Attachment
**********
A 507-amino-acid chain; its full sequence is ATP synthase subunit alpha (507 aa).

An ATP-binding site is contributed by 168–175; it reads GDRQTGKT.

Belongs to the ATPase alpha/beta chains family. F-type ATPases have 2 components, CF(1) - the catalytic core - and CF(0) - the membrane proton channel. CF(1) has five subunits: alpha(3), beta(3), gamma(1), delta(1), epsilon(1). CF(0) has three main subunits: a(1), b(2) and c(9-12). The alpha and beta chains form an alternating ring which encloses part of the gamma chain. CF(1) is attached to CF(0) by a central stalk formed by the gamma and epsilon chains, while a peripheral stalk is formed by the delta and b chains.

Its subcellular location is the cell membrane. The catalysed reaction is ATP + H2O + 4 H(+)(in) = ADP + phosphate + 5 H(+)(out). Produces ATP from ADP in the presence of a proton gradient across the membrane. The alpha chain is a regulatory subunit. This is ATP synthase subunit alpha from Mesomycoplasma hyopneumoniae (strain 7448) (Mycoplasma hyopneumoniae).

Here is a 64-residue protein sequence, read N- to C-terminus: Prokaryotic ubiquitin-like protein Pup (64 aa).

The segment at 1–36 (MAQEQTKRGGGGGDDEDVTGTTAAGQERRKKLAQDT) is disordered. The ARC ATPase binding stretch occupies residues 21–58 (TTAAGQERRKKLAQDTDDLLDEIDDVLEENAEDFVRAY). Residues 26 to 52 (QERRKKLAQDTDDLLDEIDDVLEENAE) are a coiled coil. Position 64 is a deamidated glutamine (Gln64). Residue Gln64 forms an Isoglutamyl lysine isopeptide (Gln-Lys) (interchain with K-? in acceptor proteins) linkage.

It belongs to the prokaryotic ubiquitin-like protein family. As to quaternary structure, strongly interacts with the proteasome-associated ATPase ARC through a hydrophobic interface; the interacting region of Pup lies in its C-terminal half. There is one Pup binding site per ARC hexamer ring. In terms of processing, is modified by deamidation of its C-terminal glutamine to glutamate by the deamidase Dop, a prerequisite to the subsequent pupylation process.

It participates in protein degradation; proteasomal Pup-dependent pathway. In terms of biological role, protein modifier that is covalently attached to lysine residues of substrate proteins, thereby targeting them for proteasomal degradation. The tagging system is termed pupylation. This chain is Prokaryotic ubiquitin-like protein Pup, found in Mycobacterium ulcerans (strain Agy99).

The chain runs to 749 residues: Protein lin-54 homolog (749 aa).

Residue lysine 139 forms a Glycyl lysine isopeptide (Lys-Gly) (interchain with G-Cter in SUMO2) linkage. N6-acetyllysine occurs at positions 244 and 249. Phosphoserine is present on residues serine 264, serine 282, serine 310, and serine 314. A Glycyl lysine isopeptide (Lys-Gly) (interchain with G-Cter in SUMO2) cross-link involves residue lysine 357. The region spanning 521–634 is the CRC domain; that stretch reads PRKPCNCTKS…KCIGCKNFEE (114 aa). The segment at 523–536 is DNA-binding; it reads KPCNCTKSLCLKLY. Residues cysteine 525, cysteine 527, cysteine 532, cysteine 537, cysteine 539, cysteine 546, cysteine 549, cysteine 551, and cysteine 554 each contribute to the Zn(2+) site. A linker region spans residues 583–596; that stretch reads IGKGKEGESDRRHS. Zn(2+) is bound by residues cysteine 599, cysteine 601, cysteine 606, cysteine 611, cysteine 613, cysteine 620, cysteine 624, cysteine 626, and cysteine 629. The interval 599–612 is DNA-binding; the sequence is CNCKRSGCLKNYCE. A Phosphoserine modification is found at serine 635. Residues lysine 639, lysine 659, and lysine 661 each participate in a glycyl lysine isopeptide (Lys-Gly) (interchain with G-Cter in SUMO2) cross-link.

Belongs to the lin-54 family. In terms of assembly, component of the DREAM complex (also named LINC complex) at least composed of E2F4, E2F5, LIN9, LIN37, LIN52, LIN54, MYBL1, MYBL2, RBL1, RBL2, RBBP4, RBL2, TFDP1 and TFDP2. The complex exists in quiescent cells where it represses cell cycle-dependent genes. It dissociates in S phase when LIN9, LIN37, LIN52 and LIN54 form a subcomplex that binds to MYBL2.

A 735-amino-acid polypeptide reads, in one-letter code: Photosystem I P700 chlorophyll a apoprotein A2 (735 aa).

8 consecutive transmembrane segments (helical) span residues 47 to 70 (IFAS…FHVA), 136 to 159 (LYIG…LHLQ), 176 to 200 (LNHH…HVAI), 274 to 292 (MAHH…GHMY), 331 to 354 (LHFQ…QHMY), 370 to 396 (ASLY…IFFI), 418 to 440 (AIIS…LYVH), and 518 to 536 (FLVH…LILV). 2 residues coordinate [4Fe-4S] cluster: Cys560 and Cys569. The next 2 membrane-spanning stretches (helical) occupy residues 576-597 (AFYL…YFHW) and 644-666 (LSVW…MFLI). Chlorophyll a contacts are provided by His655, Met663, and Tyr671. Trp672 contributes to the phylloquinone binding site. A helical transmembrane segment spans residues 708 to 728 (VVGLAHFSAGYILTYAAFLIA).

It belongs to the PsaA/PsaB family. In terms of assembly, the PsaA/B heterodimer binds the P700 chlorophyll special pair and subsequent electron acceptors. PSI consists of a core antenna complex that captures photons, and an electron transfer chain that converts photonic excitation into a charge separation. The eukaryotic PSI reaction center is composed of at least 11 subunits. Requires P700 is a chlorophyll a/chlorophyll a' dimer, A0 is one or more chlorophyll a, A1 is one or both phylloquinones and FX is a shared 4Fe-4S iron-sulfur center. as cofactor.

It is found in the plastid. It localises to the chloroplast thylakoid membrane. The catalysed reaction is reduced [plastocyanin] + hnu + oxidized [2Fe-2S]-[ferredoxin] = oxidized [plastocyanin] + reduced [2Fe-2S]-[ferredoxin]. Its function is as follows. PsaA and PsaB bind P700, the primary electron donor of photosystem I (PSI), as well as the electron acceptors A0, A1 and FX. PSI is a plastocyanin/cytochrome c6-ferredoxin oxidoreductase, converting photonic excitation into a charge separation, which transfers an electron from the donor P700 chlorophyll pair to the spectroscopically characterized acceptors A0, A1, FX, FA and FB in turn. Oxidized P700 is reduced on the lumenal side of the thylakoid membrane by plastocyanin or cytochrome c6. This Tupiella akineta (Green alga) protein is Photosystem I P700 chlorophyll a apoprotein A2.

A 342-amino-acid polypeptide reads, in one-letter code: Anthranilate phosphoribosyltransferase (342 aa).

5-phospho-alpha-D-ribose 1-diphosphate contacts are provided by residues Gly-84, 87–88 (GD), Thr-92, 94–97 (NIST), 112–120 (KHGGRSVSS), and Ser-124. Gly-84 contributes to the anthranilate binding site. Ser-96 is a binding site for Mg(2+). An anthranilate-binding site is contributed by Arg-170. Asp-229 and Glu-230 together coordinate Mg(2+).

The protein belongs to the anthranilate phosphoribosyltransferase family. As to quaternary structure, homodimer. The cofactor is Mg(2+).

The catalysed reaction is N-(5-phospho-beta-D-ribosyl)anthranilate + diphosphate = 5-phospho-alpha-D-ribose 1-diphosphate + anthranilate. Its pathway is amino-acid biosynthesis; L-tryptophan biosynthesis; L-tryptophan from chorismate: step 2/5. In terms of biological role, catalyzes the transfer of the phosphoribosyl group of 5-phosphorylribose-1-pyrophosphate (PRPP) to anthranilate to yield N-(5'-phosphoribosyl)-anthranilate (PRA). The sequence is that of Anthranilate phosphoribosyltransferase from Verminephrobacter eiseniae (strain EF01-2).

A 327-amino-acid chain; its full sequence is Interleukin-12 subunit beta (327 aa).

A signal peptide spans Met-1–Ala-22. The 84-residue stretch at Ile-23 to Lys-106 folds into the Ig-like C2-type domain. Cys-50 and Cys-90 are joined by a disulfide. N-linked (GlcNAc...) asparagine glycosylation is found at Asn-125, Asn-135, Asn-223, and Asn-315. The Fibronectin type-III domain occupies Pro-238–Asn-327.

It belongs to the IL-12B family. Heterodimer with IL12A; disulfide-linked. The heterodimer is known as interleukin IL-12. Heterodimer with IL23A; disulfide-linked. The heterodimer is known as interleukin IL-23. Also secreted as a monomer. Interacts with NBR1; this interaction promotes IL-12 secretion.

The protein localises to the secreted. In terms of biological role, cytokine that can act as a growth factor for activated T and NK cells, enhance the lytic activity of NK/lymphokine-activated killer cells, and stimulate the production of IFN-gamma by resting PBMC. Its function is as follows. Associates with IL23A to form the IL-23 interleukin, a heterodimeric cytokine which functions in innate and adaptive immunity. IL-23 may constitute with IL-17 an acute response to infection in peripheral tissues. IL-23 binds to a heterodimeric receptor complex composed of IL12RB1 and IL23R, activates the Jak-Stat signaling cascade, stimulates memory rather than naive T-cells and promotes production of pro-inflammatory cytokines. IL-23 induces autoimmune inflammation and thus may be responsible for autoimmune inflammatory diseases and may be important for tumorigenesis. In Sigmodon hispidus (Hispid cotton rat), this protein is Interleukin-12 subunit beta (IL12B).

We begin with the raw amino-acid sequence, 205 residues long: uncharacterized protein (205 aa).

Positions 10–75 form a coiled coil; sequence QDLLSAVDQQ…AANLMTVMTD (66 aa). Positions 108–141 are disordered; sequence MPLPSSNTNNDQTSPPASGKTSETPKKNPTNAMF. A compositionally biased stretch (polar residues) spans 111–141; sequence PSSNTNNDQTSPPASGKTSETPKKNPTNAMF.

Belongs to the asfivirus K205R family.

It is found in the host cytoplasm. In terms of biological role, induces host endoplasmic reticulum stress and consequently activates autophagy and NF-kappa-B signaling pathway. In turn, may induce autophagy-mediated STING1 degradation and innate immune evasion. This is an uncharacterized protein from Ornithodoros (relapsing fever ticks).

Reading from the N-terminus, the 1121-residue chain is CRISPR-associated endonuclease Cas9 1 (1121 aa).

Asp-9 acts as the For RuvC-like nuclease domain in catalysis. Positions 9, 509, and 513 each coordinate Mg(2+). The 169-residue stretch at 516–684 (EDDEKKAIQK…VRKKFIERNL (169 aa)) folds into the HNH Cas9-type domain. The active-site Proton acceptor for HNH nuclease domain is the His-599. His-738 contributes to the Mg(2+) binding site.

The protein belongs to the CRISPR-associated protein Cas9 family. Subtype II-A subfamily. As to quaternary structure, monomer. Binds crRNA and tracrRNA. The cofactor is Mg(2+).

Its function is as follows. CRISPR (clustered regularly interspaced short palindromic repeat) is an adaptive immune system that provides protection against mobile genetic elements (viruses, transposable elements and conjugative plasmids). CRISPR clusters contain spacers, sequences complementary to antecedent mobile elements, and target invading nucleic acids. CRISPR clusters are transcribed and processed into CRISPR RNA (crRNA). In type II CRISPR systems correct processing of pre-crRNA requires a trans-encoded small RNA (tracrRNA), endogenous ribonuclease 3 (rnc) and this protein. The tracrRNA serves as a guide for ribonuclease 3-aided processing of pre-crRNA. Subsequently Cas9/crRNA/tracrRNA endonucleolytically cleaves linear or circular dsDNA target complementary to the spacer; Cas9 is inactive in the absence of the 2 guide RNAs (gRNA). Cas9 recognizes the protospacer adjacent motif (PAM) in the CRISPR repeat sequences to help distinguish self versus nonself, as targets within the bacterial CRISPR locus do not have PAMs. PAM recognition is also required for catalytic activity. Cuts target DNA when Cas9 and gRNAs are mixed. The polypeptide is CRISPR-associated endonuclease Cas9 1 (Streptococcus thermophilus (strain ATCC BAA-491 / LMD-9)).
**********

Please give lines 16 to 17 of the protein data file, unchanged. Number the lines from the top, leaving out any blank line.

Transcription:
A 342-amino-acid polypeptide reads, in one-letter code: Anthranilate phosphoribosyltransferase (342 aa).

5-phospho-alpha-D-ribose 1-diphosphate contacts are provided by residues Gly-84, 87–88 (GD), Thr-92, 94–97 (NIST), 112–120 (KHGGRSVSS), and Ser-124. Gly-84 contributes to the anthranilate binding site. Ser-96 is a binding site for Mg(2+). An anthranilate-binding site is contributed by Arg-170. Asp-229 and Glu-230 together coordinate Mg(2+).